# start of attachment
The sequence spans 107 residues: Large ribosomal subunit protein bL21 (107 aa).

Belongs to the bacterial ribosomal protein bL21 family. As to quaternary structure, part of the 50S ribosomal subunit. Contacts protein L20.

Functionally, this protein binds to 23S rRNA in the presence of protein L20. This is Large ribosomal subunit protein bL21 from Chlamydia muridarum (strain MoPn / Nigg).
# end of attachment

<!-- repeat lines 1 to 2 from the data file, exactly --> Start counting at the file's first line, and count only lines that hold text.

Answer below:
The sequence spans 107 residues: Large ribosomal subunit protein bL21 (107 aa).

Belongs to the bacterial ribosomal protein bL21 family. As to quaternary structure, part of the 50S ribosomal subunit. Contacts protein L20.